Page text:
But recycling is a habit that I don’t plan on breaking.

We have a legitimate recycling bin in our house and it was one of my most favorite Christmas gifts. That’s right, I wanted and received a recycling bin for Christmas a number of years ago! I feel no shame!

recycling audit3

Our bin gets filled up every week or so, depending on what is going on. When it is full, I take it downstairs and dump it into the recycling tote sans bag like you’re supposed to.

Since I basically recycle on autopilot, I wanted to actually pay attention to what is in my recycling bin by taking an audit of what’s inside. 

Below is probably about a week’s worth of recycling. 

recycling audit1

 We have:

  • 1 dishwasher detergent bottle
  • 1 cardboard beer caddy
  • 4 glass bottles
  • 1 aluminum can
  • 2 plastic salad containers
  • 3 cardboard boxes
  • 1 plastic bottle
  • 1 aluminum takeout container
  • 1 milk carton
  • 3 paper bags
  • 1 pile of junk mail, envelopes, newspaper and paper

That’s not too bad. We can definitely do a better job of buying plastic-free lettuce, and we usually get milk in returnable glass bottles. 

Each week is different and I am going to start noticing what goes into my bin more and see where I can make changes.

Up next, a waste audit! Yup, going to go through the garbage. Stay tuned! 

10 Most Overlooked Ways to Reduce Waste: Part 2

Welcome to Part 2!

If you missed Part 1, you can check that out here.

10 most overlooked ways to reduce waste.p2

Let’s get right into it.

#5 Vote with Your $$$

Every time you purchase something, you are contributing to its demand. This is simple economics.

Put your money towards products and companies that you believe in. If it is important to you that your items are produced using renewable energy, then support companies that do.

For instance, there is a fair trade shop just around the corner from our apartment and it is currently struggling, so after work today I popped in and used my dollars to buy wool dryer balls and Bee’s Wrap. My dollars did not just get me faster-drying clothes in the dryer but they made a statement that I support these kinds of shops and want them in my neighborhood.

Resources:

#6 Your Pantry and Fridge

Open your fridge.

Now open your pantry.

How much of the stuff in there is going to end up in the trash can/landfill? I am not just talking about food packaging and wrappers, but food waste too.

Keep this in mind when you are at the grocery store. I am not asking you to only shop in the bulk aisle of Whole Foods, but just start noticing.

Once you do it is hard to shake it.

 

CSA week 7

Joining a CSA helped us cut down on packaged produce, but sometimes we still received things in plastic. 

 

Resources for Cutting Back on Packaging:

#7 Wait it Out

When I find something that I want (not need), I bookmark it in my browser under a folder called “Things I Want to Buy.”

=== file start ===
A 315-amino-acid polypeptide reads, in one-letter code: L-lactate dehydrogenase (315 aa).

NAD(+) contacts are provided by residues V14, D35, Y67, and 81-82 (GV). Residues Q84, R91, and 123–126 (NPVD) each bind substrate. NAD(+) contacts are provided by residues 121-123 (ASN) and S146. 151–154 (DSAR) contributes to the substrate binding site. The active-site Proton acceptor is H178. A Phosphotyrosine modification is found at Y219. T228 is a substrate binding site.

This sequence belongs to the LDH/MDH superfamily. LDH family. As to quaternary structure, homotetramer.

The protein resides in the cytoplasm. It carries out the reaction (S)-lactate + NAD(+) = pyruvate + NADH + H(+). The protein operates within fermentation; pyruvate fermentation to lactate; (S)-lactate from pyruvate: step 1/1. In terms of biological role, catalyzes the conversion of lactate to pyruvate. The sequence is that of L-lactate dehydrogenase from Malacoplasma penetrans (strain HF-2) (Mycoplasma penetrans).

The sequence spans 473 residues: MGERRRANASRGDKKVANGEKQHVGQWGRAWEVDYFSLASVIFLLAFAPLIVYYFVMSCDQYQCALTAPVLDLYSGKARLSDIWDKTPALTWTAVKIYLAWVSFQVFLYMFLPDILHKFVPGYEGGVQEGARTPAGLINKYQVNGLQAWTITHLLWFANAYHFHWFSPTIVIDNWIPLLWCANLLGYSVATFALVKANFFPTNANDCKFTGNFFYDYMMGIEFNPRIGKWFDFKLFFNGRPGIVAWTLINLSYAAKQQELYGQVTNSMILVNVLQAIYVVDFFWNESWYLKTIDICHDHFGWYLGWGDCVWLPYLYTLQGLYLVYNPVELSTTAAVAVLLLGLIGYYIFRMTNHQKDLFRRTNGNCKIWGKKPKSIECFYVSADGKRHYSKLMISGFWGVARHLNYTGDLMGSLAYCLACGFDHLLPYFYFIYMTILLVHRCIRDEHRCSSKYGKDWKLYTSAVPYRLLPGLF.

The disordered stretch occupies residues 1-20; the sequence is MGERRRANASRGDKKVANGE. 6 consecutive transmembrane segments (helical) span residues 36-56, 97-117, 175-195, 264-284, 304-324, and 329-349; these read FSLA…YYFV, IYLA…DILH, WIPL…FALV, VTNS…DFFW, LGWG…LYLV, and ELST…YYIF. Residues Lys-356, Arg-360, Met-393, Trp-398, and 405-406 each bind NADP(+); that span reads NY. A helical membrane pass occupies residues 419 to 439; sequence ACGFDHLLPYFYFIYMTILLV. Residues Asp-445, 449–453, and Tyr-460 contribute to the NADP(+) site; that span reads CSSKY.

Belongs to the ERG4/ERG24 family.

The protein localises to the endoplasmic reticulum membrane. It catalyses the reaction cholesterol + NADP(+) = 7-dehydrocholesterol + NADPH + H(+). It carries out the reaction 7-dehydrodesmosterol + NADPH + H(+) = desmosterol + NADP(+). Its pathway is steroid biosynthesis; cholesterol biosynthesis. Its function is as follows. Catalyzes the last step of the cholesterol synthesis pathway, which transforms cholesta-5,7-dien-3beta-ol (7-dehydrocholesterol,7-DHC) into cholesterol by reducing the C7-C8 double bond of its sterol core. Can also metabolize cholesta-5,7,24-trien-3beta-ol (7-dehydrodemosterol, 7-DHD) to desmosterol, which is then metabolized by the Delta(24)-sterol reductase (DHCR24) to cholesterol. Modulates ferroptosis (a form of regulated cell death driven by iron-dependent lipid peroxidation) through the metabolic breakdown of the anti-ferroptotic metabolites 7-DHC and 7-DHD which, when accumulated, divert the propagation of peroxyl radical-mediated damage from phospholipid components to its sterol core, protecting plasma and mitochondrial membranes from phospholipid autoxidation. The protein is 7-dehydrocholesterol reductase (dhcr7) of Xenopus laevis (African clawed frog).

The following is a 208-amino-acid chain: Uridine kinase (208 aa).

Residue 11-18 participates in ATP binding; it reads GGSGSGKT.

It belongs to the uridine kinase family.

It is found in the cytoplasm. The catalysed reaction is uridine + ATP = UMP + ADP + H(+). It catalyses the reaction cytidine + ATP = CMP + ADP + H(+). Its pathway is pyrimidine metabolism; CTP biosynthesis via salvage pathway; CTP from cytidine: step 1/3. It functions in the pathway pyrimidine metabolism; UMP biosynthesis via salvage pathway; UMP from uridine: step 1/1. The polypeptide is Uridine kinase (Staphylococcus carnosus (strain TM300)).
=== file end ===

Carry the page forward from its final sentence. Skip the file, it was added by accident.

And then I leave it there for days, weeks, and months.

If I am still thinking about it long after I saved it, then I will consider it further. If not then it gets deleted, and to be honest, not many things have survived the “Things I Want to Buy” folder.

Basically, avoid impulse buys by having a waiting period for each item. You might find that you didn’t like it as much as you thought, or get home and realize you already have 5 black sweaters.

Resources:

#8 Put Some Effort into What You Already Have

Did something break? Then fix it.

Do your jeans have a hole in them? Sew them.

jean-patch2

The #8 overlooked way to create less waste is also known simply as taking care of your stuff! Wash and dry clothing according to the directions. Store equipment in the proper place. Use a coaster. Give your car regular maintenance. Fix the soles of your shoes when they have worn through.

Putting a little extra effort or elbow grease will make your stuff live a longer life.

Resources: 

#9 Buy Secondhand/Previously Loved

If you’ve followed this blog, you know that the majority of our furniture is secondhand. Everything pictured below has either come from Craigslist, a garage sale, or family/friends.

Not only is it way cheaper than buying anything new, but it keeps pieces out of the landfill. Beyond furniture, I do have some pieces of clothes that are secondhand, but the majority of my wardrobe is not. It is something I am working on.

Resources to get your secondhand shopping on:

#10 Don’t Give into Trends

The fashion world likes to tell us that we need new styles of clothing every few months. If it is not the 70’s bell sleeves, the chokers, or those “cold shoulder” shirts, it will be something else tomorrow. That way you can buy, buy, buy.

Don’t give into that crap. You don’t need any of it. I like to think that the clothes I purchase will be something I wear for a long time, so I stay away from trends and keep my closet pretty neutral.

Whatever the next ridiculous trend is, pass on it, and just wear your regular sweater that covers your shoulders with pride!

More Resources:

 

What else would you add to the list?

10 Most Overlooked Ways to Reduce Waste: Part 1

Millennials love lists, according to my friend Julie, and she requested I put this list together.

This list is not going to tell you to use a refillable water bottle and reusable bags. Those things are on pretty much every list about going green, but come on, we can do better than that.

So I present to you:

10 most overlooked ways to reduce waste.p1 (1)

#1 Choose Quality

In life these days, we are inundated with cheap, cheap crap (and by crap I usually mean plastic) on Amazon, in the line at the store, and basically everywhere. We are enticed by the price, make a purchase, and within some short amount of time, that piece of crap breaks or gets worn out.

Into the landfill, it goes, where it will exist until, well forever.

We can avoid this by choosing more quality pieces when we make a purchase. When going for quality there are a number of things you want to look out for:

  • What is it made from? Choose materials that are known for their longevity like stainless steel or solid wood.
  • Who made it? A local craftsman puts time and hard work into their products.
  • What is the guarantee? Look for companies that have lifetime guarantees and will take back or fix your purchases.
  • Price? Yes, upfront it may cost more, but in the long run, it is something you will not have to replace.

Resources for making quality purchases:

#2 Your Lunch

First of all, don’t buy lunch.

Bring your own. Yes, pack up your lunch in the morning or the night before and bring it to work. I do it every single day.